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Exceptional acting, transcendent themes characterize Lab Theater’s ‘Mothers and Sons’


katharine-and-cal-02Terrence McNally’s Mothers and Sons opened at the Laboratory Theater of Florida on Friday, January 6. It is yet another Lab Theater production characterized by exceptional, nuanced acting and transcendent existential themes.

The play’s storyline is straightforward (no pun intended). Katharine Gerard shows up at the katharine-and-cal-06Upper Westside apartment of her deceased son’s gay lover on the pretense of returning her son’s journal. Homophobic to the core, Katharine has never come to terms with her son’s sexual orientation or his death by AIDS twenty years ago. She has always – and openly – blamed Cal for turning her son gay and causing his death. But now she discovers something new with which to find fault. Unlike her, Cal has moved on with his life, taking a husband and having a child who can carry on his name and legacy.

katharine-gerard-02Mothers and Sons isn’t a ‘gay play’ or an ‘AIDS play,’ observes The Lab’s Artistic Director Annette Trossbach. “Yes, it has those themes but at its core, Mothers and Sons is a play about reconciliation, healing, and hope. It is a moving story with irresistible characters and one that we are lucky to be able to present so soon after it closed on Broadway!”

But there is precious little reconciliation or healing to be found in McNally’s poignant and incisive depiction of “Andre’s mother,” who finds her son’s sexuality so abhorrent that in the twenty years that have transpired since her son’s death, she has not been able to bring herself to read the journal he kept. She wears her full-length Nieman Marcus cal-porter-02fur like a suit of armor as her son’s besieged and beleaguered gay partner tries his best to connect with her on some level, any level. But the coat is mere metaphor for her underlying emotional armor designed to ward off all human emotion.

Katharine Gerard is deeply damaged. But her son’s sexuality was merely the lightning rod she used to justify the gulf that existed between them. In truth, she’d hoped that her son would validate her decision to marry a man she never loved in order to escape the backwater town in which she grew up. But even as a small child, Andre’ refused to share himself with katharine-and-cal-12her. He never saw her as a living, breathing person, only as “Andre’s mother.” Subconsciously, she retaliated by refusing to see or accept him for the man he truly was, relegating him to the cardboard role of “Katharine’s son.”

But Ms. Trossbach is right. Mothers and Sons is about reconciliation, as spare as that precious commodity may be. But with Andre’ now gone, Katharine’s last chance to find forgiveness and peace comes in the guise of her son’s former lover, who stands in as Andre’s surrogate. But for 80 of the play’s 90 minutes, Katharine is simply unable (or unwilling) to accept the comfort Cal repeatedly offers. katharine-gerard-06Thank God for precocious little boys and Oreo cookies!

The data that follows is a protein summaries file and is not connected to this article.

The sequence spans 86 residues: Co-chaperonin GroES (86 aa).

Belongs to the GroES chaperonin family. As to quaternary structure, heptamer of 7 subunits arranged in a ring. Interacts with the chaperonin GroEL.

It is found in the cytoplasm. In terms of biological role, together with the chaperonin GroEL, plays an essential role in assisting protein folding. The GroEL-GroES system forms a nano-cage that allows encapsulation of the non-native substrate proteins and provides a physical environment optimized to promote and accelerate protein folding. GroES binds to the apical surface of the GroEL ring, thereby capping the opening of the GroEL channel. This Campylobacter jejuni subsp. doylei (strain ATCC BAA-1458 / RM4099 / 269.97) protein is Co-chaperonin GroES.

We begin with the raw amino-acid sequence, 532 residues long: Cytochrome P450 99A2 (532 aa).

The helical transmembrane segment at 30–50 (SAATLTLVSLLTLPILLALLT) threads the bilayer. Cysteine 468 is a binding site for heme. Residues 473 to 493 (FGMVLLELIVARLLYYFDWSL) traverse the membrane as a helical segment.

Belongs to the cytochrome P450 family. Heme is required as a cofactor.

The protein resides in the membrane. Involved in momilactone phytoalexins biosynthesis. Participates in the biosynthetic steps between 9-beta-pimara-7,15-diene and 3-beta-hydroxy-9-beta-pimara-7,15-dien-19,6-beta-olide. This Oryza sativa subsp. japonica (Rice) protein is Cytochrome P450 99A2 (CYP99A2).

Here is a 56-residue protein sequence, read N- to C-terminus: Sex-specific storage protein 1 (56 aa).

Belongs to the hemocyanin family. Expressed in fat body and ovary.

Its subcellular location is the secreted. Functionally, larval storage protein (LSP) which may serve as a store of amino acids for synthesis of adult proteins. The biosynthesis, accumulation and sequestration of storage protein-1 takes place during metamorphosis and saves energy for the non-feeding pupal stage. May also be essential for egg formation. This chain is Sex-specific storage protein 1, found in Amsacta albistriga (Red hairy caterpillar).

It may not be possible to say enough good things about the performances given in this production by Brenda Kensler, Jason Drew, Joseph Yazvac and River Reed.

Kensler’s challenge in playing Katharine may be the most difficult of all. Not only is she required to portray a woman seemingly devoid of human warmth and filled with hatred so unrelenting that mothers-and-sons-02she could easily allow “that ottoman put me in a rage,” but she must follow in the footsteps of Tyne Daly, who reprised the role on Broadway. Kensler does not disappoint. She is superb as the prickly, hyper-critical sniper who wears a shell of porcupine quills beneath her Neiman Marcus fur.

Drew is equally masterful. He sets the tone in the play’s opening scene, as he tries to break the ice with his former lover’s taciturn and sullen mother cal-and-will-02as they look out the window at the Brownstone across Central Park that was once occupied by Jackie Kennedy Onassis. From subtle hand gestures to wistful reminisces to incredulous eye rolls, Drew infuses Cal Porter with a realism that makes you forget he is merely an on-stage character in a play. This is especially evident in his interactions with his husband, Will. We all have past relationships. Most of us try to quarantine them will-and-katharine-04so that they never infiltrate the present. Not only must Drew’s character unexpectedly recall and relive his relationship with Andre’, he must do so as his husband looks on with, yes, some degree of jealousy over the ghost with whom he can never compete.

Yasvac is equally adept as Cal’s husband, Will – the uncompromising stand-in for gay men who came after and don’t always understand or appreciate the struggles of those who suffered and katharine-and-cal-18survived the AIDS epidemic of the late 1980s and ‘90s. But it is newcomer River Reed that the audience with fall in love with most. This charming scene-stealer cuts through the emotional morass taking place between and among his parents and Andre’s mother by giving her what she craves most – being acknowledged as a person by being called by her name rather than her title.

And so it is that Bud not only delivers reconciliation. Through him, McNally indeed expresses hope for a brighter future.

katharine-and-bud-02January 6, 2017.



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